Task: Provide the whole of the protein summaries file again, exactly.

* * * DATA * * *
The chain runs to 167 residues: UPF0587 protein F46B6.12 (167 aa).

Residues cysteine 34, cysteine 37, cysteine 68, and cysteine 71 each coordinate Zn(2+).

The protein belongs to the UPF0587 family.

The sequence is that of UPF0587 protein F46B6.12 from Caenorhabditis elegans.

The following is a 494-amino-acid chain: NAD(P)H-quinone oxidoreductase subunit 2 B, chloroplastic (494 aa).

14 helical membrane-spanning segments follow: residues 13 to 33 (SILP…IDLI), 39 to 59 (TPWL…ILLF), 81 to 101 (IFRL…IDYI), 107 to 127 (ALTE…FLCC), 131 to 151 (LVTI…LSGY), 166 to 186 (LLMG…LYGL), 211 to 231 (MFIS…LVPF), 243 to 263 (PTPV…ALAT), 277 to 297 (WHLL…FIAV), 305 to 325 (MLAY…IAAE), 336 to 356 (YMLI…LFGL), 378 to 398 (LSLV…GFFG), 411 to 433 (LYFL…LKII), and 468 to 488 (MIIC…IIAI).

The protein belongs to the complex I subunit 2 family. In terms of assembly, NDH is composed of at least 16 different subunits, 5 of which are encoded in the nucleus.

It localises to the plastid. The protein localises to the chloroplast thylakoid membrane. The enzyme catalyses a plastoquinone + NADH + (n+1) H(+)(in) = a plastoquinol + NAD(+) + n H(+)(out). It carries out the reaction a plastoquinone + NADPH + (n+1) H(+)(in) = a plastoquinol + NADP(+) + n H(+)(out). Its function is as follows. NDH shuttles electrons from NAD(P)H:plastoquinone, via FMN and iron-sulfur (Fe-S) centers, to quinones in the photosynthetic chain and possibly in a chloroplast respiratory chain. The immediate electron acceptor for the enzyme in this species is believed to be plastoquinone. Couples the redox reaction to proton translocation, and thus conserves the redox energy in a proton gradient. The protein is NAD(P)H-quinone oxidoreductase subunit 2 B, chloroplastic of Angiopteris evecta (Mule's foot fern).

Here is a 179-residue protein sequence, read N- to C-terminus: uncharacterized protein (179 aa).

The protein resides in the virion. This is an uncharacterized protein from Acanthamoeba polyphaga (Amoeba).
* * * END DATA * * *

The chain runs to 167 residues: UPF0587 protein F46B6.12 (167 aa).

Residues cysteine 34, cysteine 37, cysteine 68, and cysteine 71 each coordinate Zn(2+).

The protein belongs to the UPF0587 family.

The sequence is that of UPF0587 protein F46B6.12 from Caenorhabditis elegans.

The following is a 494-amino-acid chain: NAD(P)H-quinone oxidoreductase subunit 2 B, chloroplastic (494 aa).

14 helical membrane-spanning segments follow: residues 13 to 33 (SILP…IDLI), 39 to 59 (TPWL…ILLF), 81 to 101 (IFRL…IDYI), 107 to 127 (ALTE…FLCC), 131 to 151 (LVTI…LSGY), 166 to 186 (LLMG…LYGL), 211 to 231 (MFIS…LVPF), 243 to 263 (PTPV…ALAT), 277 to 297 (WHLL…FIAV), 305 to 325 (MLAY…IAAE), 336 to 356 (YMLI…LFGL), 378 to 398 (LSLV…GFFG), 411 to 433 (LYFL…LKII), and 468 to 488 (MIIC…IIAI).

The protein belongs to the complex I subunit 2 family. In terms of assembly, NDH is composed of at least 16 different subunits, 5 of which are encoded in the nucleus.

It localises to the plastid. The protein localises to the chloroplast thylakoid membrane. The enzyme catalyses a plastoquinone + NADH + (n+1) H(+)(in) = a plastoquinol + NAD(+) + n H(+)(out). It carries out the reaction a plastoquinone + NADPH + (n+1) H(+)(in) = a plastoquinol + NADP(+) + n H(+)(out). Its function is as follows. NDH shuttles electrons from NAD(P)H:plastoquinone, via FMN and iron-sulfur (Fe-S) centers, to quinones in the photosynthetic chain and possibly in a chloroplast respiratory chain. The immediate electron acceptor for the enzyme in this species is believed to be plastoquinone. Couples the redox reaction to proton translocation, and thus conserves the redox energy in a proton gradient. The protein is NAD(P)H-quinone oxidoreductase subunit 2 B, chloroplastic of Angiopteris evecta (Mule's foot fern).

Here is a 179-residue protein sequence, read N- to C-terminus: uncharacterized protein (179 aa).

The protein resides in the virion. This is an uncharacterized protein from Acanthamoeba polyphaga (Amoeba).